HIGH PRAISE INDEED
Phoenix wins three AAN awards
The Boston Phoenix is honored to have won three awards in the annual Association of Alternative Newsweeklies (AAN) contest. Altweekly Award winners were announced June 17 at AAN's annual convention, in San Diego, California, at a luncheon maliciously, deliciously, and irreverently presided over by syndicated alt-weekly sex columnist Dan Savage.
Long-time Phoenix contributor and noted attorney Harvey A. Silverglate (assisted by Carl Takei and Dan Poulson) took first place in the contest's Political Column category for a trio of civil-liberties based "Freedom Watch" columns - "The Criminal Justice System Messes Up" (dealing with false convictions), "Hiding the Gulag" (on the rights of enemy combatants), and "Street Artists Fight To Perform in Boston." As a first-place winner, Silverglate received a classy Lucite plaque as well as a cheesy engraved cheerleading statue.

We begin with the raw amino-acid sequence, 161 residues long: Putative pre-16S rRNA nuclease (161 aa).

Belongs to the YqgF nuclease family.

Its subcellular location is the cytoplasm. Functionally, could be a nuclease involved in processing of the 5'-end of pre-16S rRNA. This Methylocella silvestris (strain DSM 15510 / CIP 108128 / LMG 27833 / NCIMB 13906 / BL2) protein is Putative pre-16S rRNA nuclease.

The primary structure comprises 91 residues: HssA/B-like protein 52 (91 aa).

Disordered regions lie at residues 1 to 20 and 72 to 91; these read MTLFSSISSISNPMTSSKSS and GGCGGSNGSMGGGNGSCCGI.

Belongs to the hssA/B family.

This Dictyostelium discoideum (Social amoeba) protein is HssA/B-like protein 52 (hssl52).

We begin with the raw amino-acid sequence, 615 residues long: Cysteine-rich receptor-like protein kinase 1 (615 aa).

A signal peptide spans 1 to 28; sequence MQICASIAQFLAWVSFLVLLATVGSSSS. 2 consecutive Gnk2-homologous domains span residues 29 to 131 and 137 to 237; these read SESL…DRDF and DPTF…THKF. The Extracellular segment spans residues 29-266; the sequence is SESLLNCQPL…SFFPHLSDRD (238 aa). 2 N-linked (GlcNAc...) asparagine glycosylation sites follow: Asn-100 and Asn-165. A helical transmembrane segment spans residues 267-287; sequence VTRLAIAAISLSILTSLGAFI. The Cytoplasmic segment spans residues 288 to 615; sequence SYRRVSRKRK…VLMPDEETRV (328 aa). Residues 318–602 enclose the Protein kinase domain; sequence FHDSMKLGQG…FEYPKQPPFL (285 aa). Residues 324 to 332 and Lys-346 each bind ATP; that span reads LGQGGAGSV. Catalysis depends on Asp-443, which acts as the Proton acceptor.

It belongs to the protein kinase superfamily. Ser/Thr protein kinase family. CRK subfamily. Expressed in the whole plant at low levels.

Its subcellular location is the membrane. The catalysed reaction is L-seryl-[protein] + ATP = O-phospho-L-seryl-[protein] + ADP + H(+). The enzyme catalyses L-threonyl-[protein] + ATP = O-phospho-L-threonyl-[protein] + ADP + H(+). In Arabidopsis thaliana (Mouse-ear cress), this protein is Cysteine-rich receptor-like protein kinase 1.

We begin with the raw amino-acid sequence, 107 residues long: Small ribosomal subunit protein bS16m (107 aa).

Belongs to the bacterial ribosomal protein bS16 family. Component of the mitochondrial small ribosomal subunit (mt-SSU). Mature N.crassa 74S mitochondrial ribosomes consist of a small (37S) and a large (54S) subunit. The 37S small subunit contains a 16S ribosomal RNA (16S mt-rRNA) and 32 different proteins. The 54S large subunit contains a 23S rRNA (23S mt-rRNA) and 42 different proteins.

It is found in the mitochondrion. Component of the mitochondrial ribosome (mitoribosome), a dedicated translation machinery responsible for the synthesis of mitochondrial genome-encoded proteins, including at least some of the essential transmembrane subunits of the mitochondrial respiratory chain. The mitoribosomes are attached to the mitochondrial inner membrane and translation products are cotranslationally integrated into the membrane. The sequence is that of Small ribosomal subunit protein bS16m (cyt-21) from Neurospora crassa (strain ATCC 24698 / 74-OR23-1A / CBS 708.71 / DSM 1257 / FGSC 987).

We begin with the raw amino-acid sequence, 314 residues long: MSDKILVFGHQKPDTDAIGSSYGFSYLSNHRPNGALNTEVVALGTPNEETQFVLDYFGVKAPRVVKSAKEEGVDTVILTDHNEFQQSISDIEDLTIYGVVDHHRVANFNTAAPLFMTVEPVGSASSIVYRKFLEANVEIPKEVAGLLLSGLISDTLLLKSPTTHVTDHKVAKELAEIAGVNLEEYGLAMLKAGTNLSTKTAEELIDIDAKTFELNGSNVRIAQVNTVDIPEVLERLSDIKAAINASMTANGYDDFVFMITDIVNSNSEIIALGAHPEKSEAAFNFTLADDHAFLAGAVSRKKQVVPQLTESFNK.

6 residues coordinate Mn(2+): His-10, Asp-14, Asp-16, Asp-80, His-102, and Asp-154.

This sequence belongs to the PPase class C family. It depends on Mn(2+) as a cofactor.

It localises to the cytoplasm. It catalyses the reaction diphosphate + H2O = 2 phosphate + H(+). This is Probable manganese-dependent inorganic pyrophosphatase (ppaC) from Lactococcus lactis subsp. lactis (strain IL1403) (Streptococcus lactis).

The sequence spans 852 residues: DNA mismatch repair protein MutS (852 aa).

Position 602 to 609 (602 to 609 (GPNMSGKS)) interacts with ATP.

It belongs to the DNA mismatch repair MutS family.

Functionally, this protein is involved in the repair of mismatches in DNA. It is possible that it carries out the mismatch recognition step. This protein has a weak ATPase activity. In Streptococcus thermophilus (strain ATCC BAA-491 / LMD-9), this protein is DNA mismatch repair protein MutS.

Second-place honors for Media Reporting/Criticism went to Phoenix senior writer Dan Kennedy for three media-related features - "A Tale of Two Papers" (on the Globe/Herald rivalry), "Feed Your Head" (the rise of podcasting), and "Secret Agents" (on the practice of jailing reporters for not disclosing sources).
Freelance contributor Joyce Millman won a third-place Altweekly Award for Arts Criticism for her television reviews - "Prime Jane" (Prime Suspect 5), "Adventures in the Skin Trade" (Nip/Tuck), and "Smooth Operators" (UPN's Veronica Mars and Fox's House).
AAN is an association of more than 120 alternative weeklies throughout the US and Canada. Congratulations to Harvey, Dan, and Joyce; peer praise is high praise indeed.
Elsewhere on the praise-and-prize front, Boston University College of Communication students Dori Berman, Carrie Lock, Richard Rainey, and Lindsay Taub won first place in the Society of Professional Journalists (SPJ) Mark of Excellence national awards for a collaborative piece published in the Boston Phoenix. The June 2004 feature, "Is Bernard Baran Guilty?", dealing with a gay man's possible false conviction for child molestation, was published as a joint effort of this paper and BU's graduate-seminar Investigative Journalism Project.
BY CLIF GARBODEN
June 24 - 30, 2005